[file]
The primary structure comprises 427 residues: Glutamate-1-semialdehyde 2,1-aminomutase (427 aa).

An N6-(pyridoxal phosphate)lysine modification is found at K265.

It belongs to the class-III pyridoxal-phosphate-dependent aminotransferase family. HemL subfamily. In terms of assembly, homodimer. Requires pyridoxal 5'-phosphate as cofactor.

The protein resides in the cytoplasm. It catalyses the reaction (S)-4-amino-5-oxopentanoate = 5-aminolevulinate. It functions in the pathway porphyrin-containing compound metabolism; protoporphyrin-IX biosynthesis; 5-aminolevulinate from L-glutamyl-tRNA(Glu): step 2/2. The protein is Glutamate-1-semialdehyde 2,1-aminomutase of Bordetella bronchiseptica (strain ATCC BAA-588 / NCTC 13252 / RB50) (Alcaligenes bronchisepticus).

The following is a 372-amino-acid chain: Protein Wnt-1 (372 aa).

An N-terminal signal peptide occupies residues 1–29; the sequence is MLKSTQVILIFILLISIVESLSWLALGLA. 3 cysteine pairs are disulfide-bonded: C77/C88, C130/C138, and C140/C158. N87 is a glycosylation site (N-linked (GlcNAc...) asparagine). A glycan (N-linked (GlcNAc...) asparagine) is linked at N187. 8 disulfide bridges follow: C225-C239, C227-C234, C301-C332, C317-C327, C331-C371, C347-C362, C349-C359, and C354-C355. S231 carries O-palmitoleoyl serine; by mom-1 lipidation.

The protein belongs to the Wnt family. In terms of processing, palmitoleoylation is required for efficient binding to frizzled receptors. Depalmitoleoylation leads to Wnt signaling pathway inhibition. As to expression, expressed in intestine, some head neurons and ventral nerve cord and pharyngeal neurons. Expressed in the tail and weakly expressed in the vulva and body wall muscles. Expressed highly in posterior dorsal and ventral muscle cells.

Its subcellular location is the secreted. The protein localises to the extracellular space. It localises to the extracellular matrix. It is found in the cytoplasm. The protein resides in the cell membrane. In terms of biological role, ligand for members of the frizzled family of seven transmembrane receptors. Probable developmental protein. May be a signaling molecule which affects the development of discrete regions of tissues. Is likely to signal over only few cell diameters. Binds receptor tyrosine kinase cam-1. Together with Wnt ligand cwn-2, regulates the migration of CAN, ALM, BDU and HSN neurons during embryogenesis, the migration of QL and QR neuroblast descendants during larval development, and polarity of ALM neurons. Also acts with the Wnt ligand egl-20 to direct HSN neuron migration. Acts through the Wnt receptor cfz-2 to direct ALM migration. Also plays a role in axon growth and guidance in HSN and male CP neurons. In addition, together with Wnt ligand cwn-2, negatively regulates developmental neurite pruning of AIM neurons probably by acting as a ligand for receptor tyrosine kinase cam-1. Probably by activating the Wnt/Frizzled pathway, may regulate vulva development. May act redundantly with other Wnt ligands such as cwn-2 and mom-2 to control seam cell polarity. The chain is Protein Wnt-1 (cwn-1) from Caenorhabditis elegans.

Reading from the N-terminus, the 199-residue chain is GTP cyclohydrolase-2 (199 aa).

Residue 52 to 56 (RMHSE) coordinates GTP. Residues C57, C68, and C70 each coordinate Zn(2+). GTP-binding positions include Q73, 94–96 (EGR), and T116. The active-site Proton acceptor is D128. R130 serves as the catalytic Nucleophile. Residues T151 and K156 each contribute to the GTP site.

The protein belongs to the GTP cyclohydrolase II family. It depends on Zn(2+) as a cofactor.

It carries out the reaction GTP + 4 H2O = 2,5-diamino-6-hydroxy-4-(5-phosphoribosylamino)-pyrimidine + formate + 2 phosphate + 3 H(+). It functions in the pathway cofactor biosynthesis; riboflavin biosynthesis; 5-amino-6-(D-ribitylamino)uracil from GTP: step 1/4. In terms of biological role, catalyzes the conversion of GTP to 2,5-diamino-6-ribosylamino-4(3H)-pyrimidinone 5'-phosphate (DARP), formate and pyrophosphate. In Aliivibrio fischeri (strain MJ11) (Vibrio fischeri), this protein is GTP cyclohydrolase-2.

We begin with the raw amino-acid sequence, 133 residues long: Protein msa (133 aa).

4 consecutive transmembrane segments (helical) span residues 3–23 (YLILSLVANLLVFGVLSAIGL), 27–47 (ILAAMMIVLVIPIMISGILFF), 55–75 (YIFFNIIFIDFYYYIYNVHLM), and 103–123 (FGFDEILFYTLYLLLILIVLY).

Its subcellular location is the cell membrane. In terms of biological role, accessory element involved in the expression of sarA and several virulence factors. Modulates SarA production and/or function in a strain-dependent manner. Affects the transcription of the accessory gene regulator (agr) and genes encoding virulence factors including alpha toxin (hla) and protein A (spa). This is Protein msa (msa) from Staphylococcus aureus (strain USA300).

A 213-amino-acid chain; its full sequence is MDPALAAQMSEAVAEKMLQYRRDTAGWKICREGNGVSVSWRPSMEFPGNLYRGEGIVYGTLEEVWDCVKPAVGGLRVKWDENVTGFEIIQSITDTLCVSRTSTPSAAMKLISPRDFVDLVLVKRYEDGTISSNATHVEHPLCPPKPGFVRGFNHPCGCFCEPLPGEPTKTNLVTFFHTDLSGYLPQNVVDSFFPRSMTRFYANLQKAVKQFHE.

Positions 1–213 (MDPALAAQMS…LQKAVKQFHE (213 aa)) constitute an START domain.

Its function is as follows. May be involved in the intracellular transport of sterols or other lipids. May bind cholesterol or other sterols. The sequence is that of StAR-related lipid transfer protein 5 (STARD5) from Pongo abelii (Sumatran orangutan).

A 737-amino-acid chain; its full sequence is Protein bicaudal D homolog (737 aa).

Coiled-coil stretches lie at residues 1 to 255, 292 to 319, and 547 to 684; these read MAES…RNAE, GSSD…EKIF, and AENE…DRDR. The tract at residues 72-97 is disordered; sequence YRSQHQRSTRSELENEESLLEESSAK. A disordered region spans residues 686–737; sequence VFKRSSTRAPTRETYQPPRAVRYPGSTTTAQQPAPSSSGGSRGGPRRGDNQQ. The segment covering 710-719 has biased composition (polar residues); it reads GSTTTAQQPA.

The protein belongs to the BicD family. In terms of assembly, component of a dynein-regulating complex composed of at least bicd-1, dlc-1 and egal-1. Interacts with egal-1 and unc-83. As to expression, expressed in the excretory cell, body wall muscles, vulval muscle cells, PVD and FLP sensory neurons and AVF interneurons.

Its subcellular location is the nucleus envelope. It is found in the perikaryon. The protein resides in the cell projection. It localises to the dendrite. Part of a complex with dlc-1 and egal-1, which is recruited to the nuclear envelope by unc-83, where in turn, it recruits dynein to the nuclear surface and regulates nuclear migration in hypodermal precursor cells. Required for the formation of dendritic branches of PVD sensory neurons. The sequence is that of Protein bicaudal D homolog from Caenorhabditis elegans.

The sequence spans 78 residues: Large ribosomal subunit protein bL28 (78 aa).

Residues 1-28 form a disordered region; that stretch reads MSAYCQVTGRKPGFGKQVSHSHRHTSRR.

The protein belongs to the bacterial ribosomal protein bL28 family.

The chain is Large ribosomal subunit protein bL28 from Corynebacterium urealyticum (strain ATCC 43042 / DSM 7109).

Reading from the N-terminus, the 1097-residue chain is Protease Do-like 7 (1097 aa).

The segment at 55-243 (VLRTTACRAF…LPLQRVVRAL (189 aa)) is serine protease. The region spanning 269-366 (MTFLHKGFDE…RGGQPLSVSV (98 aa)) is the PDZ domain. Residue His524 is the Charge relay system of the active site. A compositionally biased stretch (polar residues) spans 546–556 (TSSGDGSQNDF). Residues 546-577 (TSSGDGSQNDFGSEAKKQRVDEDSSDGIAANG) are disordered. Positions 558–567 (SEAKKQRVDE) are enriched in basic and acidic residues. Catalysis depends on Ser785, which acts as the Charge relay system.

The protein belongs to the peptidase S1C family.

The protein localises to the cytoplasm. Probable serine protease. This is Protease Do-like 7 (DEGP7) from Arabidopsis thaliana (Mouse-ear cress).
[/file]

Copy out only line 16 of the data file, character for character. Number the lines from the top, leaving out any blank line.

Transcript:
A 213-amino-acid chain; its full sequence is MDPALAAQMSEAVAEKMLQYRRDTAGWKICREGNGVSVSWRPSMEFPGNLYRGEGIVYGTLEEVWDCVKPAVGGLRVKWDENVTGFEIIQSITDTLCVSRTSTPSAAMKLISPRDFVDLVLVKRYEDGTISSNATHVEHPLCPPKPGFVRGFNHPCGCFCEPLPGEPTKTNLVTFFHTDLSGYLPQNVVDSFFPRSMTRFYANLQKAVKQFHE.